by | 2 Apr,2022 | 0 comments

Three common punctuation mistakes

By Micah Wagner, Catch the Sun intern.

With punctuation, it’s not so much something that you notice if it’s been done right. But boy howdy, if it’s wrong, you definitely will. To quote a certain cartoon tv show: “When you do things right, people won’t be sure you’ve done anything at all.” – God, Futurama.

So, what are the most common punctuation mistakes seen in the editing biz?

  1. The Oxford comma

Also commonly known as the serial comma, this bad boy causes some contention. What is it? It’s the final comma in a list of things, before the ‘and’.

For example: ‘I need bread, milk, and honey.’

The oxford comma is above in red, just after the word milk. Now, the reason I said it’s contentious is because it’s a stylistic choice. This means that places such as North America have it in their style guide and, as such, it’s required in certain publications.

Australia, however, is much looser with regards to its use. Australia’s Style Manual for Authors, Editors and Printers only states “sometimes a comma is placed between the last two items to ensure clarity”. This means it’s generally up to the writer’s discretion whether or not to use it, and that’s where people can have differing views. Use in the UK, even though it’s the birthplace of the Oxford comma, is similar.

The recommendation here is to always check what style guide rules your publisher follows, to avoid any potential mishaps.

What’s your stance on the Oxford Comma? I personally get a chuckle at the fact that the Australian Style Manual states that it’s sometimes used for clarity, but doesn’t use it in it’s own title.

  1. Semicolons

Oh, how I love semicolons! They neaten up sentences, avoid prolific use of commas and just straight up look ace. What are they? They’re a punctuation mark that indicates a pause, but the important thing here is that they are used to link two separate clauses in a sentence.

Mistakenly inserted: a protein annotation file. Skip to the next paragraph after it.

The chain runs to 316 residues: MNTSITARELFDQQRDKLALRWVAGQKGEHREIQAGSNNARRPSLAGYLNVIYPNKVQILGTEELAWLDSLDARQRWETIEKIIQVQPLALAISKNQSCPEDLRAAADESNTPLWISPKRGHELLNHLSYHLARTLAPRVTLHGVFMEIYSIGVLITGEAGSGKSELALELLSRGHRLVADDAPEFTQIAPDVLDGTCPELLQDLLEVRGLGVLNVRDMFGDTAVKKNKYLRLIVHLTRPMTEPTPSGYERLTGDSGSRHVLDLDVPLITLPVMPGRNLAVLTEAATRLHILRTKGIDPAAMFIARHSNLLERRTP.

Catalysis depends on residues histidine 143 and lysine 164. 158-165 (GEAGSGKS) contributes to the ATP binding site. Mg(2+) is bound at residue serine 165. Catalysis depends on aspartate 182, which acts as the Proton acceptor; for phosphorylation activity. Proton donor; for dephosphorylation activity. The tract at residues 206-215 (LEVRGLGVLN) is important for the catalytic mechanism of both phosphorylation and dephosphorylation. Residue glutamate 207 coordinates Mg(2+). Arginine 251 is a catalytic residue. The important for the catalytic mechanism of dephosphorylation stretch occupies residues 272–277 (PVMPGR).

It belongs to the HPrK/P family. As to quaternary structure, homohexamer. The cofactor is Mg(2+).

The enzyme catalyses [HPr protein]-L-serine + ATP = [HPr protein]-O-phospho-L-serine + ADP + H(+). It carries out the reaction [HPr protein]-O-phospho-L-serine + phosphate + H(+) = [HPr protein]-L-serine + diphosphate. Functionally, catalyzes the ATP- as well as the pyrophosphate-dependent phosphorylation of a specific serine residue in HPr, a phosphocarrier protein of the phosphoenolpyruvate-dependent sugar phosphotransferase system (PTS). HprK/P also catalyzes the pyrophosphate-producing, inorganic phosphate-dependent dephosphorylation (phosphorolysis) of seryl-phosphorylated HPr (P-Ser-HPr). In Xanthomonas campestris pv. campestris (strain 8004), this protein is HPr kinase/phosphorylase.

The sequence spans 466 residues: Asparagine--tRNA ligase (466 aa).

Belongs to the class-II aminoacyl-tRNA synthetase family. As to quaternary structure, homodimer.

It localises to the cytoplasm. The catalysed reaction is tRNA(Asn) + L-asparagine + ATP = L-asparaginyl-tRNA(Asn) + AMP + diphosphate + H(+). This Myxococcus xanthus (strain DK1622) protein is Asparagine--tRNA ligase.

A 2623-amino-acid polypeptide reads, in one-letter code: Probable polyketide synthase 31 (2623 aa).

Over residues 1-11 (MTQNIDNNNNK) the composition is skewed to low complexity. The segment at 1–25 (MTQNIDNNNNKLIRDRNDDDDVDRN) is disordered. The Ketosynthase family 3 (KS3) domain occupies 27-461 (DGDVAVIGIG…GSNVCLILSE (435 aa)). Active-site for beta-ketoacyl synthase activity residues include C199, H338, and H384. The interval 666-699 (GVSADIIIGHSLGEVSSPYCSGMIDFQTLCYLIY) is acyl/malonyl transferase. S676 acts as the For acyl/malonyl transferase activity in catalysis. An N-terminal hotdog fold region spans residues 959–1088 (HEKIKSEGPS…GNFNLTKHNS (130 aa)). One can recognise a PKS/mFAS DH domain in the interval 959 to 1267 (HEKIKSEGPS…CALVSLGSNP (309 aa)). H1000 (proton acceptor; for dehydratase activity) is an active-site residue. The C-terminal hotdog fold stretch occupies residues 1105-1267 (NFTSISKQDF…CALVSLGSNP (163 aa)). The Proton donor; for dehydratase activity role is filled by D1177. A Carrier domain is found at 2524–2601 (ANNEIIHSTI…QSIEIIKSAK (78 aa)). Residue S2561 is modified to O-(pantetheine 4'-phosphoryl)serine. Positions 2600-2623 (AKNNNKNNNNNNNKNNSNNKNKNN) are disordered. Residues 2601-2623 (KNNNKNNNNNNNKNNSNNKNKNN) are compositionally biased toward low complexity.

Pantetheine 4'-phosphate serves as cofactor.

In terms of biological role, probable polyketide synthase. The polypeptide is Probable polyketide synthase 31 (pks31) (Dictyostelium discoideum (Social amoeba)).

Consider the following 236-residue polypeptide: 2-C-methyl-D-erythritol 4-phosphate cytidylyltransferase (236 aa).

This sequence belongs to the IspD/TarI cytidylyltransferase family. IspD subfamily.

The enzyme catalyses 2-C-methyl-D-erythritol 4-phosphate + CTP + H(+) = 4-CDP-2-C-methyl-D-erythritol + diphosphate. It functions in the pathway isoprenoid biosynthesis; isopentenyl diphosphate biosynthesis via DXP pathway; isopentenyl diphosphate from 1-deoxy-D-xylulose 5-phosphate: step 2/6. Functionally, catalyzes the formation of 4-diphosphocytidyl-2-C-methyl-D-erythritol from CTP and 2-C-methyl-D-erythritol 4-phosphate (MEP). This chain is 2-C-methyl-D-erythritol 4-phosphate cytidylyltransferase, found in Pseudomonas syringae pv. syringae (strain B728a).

For example: ‘I just need to finish mowing the lawn, then I’ll start painting; trust me on this!’

An easy way to think of it is if you have something to add to your sentence, but a comma doesn’t feel right and it seems too short for its own separate sentence.

Now, why is this one of the common punctuation mistakes? It’s because people generally try to shove them in when they’re not needed! Semicolons are considered fancy by some, and so many try to use them to spice up their prose. Many students and bloggers are guilty of this, but I find it hard to blame them; semicolons are just that cool!

What can you do? Just be aware, and next time you’re about to use a semicolon, just make sure it makes grammatical sense.

  1. The apostrophe

Apostrophes cause so much grief, as loveable as they are. They’re a punctuation mark that, in the English language, are used for three main things:

  • Contractions (e.g. changing ‘do not’ into ‘don’t’)
  • The marking of possessive cases of nouns (as in ‘the hippo’s teeth’ and ‘the witch’s broom’)
  • The marking of plurals of individual characters (e.g. ‘the Andersons’ holiday home’).

The issue arises when people place the apostrophe in the incorrect place. As there are three options, people sometimes get them mixed up! And it can result in a glaring mistake from a somewhat subtle mistake.

So, what can you do? Practise! Always try to be conscious of which apostrophe goes where, and it shouldn’t be a problem.

Now, get practising!

Or, if you’d rather have someone else look at your work to make sure it’s free of punctuation mistakes, reach out to Catch the Sun Communications today. We’d love to help!



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